The group is led by Joseph Kony, a self-proclaimed messianic prophet who convinced his followers of the need to overthrow Ugandan President Yoweri Museveni and establish a new government that would rule according to the Biblical Ten Commandments. Originally, members of the LRA were primarily ethnic Acholi from Uganda, but today the group consists mostly of recruits from other Central African countries. The LRA achieved global notoriety for its brutal massacres and destruction of villages, and for kidnapping young children who are then forced to become members of the group—boys as fighters, girls as sex slaves, porters, scouts and other roles. In 2011, Ambassador Johnnie Carson, Assistant Secretary of State for African Affairs, stated that 66,000 children had been abducted by the group over the past quarter century. Between 2005 and 2007, a series of military offensives by the Ugandan People’s Defense Forces (UPDF) eventually chased the LRA out of Northern Uganda, and since then the group has been operating in small units in remote eastern parts of the Democratic Republic of Congo (DRC), the Central African Republic (CAR), and some western portions of Sudan and South Sudan.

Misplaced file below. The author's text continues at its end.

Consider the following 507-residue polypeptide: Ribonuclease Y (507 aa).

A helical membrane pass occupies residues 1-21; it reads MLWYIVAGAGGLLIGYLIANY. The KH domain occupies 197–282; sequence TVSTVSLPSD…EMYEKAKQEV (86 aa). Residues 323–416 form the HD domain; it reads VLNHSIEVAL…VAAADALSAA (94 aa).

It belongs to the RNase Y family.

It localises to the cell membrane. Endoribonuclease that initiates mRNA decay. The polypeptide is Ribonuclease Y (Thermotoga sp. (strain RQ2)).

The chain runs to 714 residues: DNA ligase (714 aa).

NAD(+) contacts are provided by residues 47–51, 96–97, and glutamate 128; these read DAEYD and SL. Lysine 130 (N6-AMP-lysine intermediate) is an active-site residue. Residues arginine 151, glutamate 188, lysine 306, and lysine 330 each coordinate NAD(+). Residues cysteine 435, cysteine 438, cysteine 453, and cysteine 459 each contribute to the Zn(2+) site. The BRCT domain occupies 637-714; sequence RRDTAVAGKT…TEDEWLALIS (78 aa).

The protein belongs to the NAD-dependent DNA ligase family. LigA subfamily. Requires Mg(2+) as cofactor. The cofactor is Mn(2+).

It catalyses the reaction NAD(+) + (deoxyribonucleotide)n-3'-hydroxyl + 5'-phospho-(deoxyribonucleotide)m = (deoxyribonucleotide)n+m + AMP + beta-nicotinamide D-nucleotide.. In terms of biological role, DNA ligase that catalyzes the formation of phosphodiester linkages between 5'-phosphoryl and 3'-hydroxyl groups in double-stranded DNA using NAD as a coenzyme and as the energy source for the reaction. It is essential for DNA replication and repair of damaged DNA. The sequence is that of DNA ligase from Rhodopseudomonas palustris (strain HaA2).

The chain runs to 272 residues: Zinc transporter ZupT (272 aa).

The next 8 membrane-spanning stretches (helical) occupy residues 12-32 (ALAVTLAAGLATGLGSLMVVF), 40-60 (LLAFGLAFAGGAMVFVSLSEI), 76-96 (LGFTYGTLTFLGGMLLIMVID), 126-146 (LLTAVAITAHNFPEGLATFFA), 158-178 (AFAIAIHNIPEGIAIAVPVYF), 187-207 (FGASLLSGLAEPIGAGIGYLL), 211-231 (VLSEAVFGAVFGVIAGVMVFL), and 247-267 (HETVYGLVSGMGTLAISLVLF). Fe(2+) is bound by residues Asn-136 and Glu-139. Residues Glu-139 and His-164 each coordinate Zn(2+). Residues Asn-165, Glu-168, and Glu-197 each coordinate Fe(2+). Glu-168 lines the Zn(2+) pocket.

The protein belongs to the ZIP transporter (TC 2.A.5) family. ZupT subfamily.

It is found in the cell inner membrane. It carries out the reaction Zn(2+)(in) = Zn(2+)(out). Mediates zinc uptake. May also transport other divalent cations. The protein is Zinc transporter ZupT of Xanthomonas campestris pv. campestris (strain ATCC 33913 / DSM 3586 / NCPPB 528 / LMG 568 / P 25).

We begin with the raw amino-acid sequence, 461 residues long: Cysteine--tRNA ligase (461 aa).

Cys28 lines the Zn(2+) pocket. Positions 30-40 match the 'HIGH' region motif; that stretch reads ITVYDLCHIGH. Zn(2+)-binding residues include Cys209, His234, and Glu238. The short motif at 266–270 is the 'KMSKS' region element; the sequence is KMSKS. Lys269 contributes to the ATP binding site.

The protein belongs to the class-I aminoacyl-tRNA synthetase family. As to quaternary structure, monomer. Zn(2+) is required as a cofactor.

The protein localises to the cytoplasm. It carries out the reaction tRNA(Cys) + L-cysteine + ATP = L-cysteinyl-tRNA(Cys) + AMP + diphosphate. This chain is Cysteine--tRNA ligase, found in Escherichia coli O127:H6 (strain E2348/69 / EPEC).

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In Kenya during the Mau Mau Uprising many civilians were mutilated
It appears that Kony also liked mutilations to keep the people in line

The United States has encouraged and helped forces from the CAR, South Sudan, and the DRC to join the fight. In May 2013, the African Union authorized the deployment of 5,000 troops to fight the LRA. The U.S. has supported the Ugandan government for over two decades in its struggle against Kony and the LRA. This support has included training, equipment, and financial assistance. On 14 October 2011, President Obama announced the deployment of 100 United States Special Operations Forces (USSOF) advisors to Central Africa to provide assistance to the forces fighting Kony. In March 2014, the Pentagon announced the deployment of an additional 150 SOF troops along with military aircraft to assist in the hunt for Joseph Kony and the LRA. It is important to keep in mind that the mission for this deployment is of an advisory capacity only.

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LRA Leaders were identified and targeted

Note that Kony’s second-in-command, Caesar Achellam, defected and now works with the anti-LRA forces making anti-Kony propaganda tapes which are broadcast from helicopters. He also appears on numerous leaflets showing the LRA fighters that there is life after defection.